They were a mixture of very normal looking guys, some didn't look athletic at all and some definitely looked like underwear models.
After dinner, the organizers conducted a well-orchestrated tournament of cornhole. Complete with an announcer and huge scoreboard, we were broken up into teams. It ended up being the most heated game of cornhole I've ever been involved with. Everyone was highly competitive and a ton of rousing was going on, but it was a ton of fun and eased my anxiety a bit. I retired to my hotel room and had a marginally productive night's sleep, anxious for my presentation.
My presentation was to be the absolute last workshop on the weekends' agenda. The entire weekend theme was on team building and communication skills. Due to the nature of work that these men do, they can never tell their closest friends and family where they are or where they are going. It's understood that when they leave home, they may not be coming back and the details surrounding their death may never be fully disclosed.
So then it was my turn to give my little talk, and apparently show off my little truck pulling skills. I had lugged some ropes all the way down (still can't say where) to use in my demo and started the demo off by getting a young girl to see if she could last 60 seconds and, unbeknownst to her, I told the others in attendance to not cheer her on and make it seem that they weren't interested in what she was doing. She lasted about 25 seconds. "Let's try this again," I said. She was doubtful that she could do it again, but I secretly told the crowd to cheer her on like crazy and do whatever they could. She proceeded to last the entire minute, albeit tired, and with a smile nonetheless. I don't entirely remember the segue, but I related the ropes demo to pulling the Hummer. I told the crowd what I was about to do and they looked a bit shocked. I told them I was going to need all of their help and by giving me all of their energy, I think I could do it. I had pulled numerous vehicles before, but some of the smallest vehicles can be tough. I hadn't practiced pulling this Hummer as not to give the surprise away. I strapped up and started to pull as hard as I could and the crowd went nuts all the way until the end. I was pressured to do it again...so I did.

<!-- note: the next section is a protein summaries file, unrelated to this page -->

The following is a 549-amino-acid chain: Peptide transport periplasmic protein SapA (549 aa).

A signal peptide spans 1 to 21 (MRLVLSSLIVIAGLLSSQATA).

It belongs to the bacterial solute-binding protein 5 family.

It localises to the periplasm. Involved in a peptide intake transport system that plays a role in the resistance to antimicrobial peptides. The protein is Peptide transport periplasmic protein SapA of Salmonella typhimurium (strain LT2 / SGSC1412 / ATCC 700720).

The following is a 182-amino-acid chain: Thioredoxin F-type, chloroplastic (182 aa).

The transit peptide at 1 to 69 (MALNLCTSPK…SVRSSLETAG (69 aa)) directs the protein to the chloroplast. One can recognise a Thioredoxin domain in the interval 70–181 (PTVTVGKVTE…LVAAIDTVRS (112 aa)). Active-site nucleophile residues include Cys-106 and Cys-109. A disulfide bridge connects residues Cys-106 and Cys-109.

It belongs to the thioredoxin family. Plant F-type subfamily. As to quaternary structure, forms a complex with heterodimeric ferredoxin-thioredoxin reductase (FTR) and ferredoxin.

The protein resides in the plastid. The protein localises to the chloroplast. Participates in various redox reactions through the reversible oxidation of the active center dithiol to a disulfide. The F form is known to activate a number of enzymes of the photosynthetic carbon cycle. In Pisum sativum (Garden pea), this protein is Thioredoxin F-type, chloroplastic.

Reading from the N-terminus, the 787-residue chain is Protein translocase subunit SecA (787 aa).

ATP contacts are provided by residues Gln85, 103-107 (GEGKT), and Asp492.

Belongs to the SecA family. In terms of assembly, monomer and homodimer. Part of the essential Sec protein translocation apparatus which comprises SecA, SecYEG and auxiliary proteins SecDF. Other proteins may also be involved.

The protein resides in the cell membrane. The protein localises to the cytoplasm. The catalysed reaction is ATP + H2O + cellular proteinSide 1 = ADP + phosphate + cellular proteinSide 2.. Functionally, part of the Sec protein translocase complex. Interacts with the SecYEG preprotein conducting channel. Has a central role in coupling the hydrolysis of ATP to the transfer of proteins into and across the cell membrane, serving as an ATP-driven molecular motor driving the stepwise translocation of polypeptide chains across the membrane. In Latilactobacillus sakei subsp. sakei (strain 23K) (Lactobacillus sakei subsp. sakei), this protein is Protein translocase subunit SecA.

At the end, I talked about how all of us have this inner strength that may not be evident from the outside and sometimes we need the support of others to help bring it out. I heckled some of the men there to give it a try and their response was, "no way, that thing looks heavy!" One of the men that I had shared the dinner table with the night before mentioned, "Man...if I knew who I was sitting next to last night, I would have been afraid of you!" "Really?" I thought. I rounded out the afternoon by signing autographs and being whisked away in my SUV back to the airport. I was back home within 36 hours of leaving.
By having the confidence in me that I possessed the capacity to provide insight and guidance to motivate others, Kevin saw something in me that I hardly ever recognize in myself. Most of us don't realize the potential that we contain deep inside. My demo and preceding talk actually touched on these topics, but I didn't realize that I was living it, right there in that moment, all thanks to Kevin.
I've realized that having an affect on someone isn't dependent upon your intent. Simply showing someone attention and interest in what they have to say or simply having a conversation with them may be all it takes to change their day, and even their life, even if just minutely.
I hadn't seen Kevin much over the past year or so, as he had become increasingly busy with his family and his foundation, but he would always reach out to see how I was doing. I last received a text from him in September saying, " Hey brother! How's it going?"